April 2, 2012

Antalya

Not to sound morbid when describing the most beautiful place I have ever been, but you absolutely must go to Antalya before you die. Just imagine the Sierra Nevada mountain range topped with snow leading into luscious forests dotted with wildflowers that extend down to rugged coastline with turquoise water and palm trees. Not to mention the mountain goats traversing cliffs and orange orchards so plentiful that children play soccer with the fallen fruit.

This region, the southern Mediterranean coast of Turkey, is quite popular as a vacation destination among Europeans for the quiet towns and historical landscape as it is the digging site for relics of the Roman and Byzantine Empire. Antalya’s archeological museum is an absolute must that can be topped off with a Turkish coffee in the beautiful courtyard next to the ancient Roman sculpture of your choice.

Antalya, the southern Mediterranean coast of Turkey

 Despite the tourism draw, I find it interesting that agriculture is actually the main source of income for the region. Like I said before, orange trees fill the air with their fresh squeezed fragrance (a cup for the U.S. equivalent of 50 cents) and massive greenhouses filled with fruits and vegetables stud the green rolling hills.

Antalya, the southern Mediterranean coast of Turkey

I would say my favorite aspect of the trip was not the five star resort equipped with a Turkish bath, indoor and outdoor pool and beach access, but rather the boat ride down the coast.

On a boat by Antalya, the southern Mediterranean coast of Turkey

The weather was perfect, low 70s, as we cruised past islands with ancient castles and lighthouses. The boat was small but had a glass bottom to view green tinted pottery embedded in silt from lost civilizations. Antalya the city is gorgeous and is quite dichotomous in the sense that it has a separate modern and historical district. I have bought very few souvenirs but did pick up a gorgeous bright blue tunic with thick embroidery made in the early 1900s in the Orientalist style. The man who sold it to me was a political intellectual who had worked as a diplomat in Syria and retired to Antalya to open the expansive antique store. I spoke with him over tea for over two hours about the flaws of American politics and, of course, the glory of Ataturk.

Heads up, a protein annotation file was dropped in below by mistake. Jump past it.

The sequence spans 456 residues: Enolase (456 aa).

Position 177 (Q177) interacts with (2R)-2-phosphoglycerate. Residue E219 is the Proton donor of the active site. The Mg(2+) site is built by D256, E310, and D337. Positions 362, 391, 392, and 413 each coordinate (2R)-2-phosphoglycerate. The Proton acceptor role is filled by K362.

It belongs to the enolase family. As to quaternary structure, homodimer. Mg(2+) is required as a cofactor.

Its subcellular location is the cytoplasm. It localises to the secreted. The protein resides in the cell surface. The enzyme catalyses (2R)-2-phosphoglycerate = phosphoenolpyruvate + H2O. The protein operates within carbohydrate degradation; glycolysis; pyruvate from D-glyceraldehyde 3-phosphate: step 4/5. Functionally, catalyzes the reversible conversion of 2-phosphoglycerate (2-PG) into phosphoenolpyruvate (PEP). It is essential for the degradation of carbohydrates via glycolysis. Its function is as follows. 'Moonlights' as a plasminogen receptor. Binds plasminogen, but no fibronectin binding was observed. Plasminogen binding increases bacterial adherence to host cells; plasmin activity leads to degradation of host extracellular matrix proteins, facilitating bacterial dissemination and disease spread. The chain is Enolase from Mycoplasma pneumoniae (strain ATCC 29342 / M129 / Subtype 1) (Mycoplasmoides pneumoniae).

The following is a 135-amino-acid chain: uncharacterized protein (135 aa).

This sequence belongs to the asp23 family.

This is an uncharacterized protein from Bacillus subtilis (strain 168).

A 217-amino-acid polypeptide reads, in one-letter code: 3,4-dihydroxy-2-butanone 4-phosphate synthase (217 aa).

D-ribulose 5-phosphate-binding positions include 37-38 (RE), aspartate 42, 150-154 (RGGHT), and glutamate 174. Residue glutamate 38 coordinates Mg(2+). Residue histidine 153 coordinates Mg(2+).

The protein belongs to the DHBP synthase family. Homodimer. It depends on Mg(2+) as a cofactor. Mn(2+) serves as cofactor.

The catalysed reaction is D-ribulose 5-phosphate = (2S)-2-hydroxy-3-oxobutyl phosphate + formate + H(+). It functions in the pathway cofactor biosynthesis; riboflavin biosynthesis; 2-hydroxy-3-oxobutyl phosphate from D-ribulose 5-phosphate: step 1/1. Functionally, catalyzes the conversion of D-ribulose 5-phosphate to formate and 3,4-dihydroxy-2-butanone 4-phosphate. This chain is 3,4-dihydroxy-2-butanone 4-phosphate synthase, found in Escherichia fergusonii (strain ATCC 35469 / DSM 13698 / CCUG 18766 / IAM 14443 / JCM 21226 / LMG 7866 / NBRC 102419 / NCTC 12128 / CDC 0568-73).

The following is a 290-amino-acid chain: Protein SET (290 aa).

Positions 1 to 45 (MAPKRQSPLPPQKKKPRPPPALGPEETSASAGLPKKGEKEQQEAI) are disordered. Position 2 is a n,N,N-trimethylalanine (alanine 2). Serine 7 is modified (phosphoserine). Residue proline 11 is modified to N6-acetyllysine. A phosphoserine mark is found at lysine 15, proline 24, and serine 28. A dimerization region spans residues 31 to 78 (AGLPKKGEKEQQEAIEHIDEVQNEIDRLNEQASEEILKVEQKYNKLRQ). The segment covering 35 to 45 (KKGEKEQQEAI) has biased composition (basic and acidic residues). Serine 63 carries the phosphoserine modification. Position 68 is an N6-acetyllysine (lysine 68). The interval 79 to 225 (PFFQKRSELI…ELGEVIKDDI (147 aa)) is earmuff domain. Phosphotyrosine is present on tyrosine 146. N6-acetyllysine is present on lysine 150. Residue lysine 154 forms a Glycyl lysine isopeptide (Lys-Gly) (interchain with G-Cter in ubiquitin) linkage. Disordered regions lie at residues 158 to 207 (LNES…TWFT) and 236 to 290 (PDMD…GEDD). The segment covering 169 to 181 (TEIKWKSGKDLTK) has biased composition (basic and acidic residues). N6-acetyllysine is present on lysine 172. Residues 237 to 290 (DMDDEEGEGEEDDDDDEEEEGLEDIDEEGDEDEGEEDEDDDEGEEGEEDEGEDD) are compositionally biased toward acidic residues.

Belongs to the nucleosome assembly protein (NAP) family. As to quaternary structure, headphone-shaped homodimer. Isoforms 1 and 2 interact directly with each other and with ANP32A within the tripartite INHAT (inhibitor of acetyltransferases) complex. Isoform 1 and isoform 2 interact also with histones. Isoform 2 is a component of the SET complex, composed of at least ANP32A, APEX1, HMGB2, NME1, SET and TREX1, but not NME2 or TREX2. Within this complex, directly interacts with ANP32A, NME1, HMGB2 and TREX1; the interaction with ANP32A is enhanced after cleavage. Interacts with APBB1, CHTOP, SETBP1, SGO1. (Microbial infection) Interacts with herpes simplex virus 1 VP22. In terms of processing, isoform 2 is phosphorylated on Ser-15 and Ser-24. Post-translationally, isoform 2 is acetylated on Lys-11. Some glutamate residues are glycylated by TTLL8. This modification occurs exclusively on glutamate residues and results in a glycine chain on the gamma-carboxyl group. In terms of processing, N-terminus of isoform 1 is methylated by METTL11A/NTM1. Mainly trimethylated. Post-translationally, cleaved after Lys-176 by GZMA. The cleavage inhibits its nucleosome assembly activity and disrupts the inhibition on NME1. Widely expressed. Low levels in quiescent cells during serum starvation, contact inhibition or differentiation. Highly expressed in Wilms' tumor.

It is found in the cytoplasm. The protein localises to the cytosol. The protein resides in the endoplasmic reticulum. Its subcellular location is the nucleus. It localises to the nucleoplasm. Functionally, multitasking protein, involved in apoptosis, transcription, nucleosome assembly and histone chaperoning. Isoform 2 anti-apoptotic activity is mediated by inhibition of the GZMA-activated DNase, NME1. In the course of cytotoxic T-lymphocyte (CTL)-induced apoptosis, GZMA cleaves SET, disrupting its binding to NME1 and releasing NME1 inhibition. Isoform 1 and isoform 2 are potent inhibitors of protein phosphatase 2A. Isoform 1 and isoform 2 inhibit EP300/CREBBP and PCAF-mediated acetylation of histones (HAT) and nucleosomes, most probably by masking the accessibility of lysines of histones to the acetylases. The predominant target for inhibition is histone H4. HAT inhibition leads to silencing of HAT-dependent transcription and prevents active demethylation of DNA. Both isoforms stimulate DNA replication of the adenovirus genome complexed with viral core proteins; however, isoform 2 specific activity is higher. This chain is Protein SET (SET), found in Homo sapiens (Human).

It’s crazy to me that now that I am back in Istanbul I realize that this is my comfort zone. Only a month and a half ago I was struggling to cope with this maze of city, finding myself lost in translation every time I stepped out of the dorm. Now I am in the midst of midterms and rely on the standard eight cups of çai, a very strong black tea that is a staple of Turkish tradition. Speaking of çai, my cup is empty and my thoughts are beginning to diverge into the copious material I must study.

Until next week!

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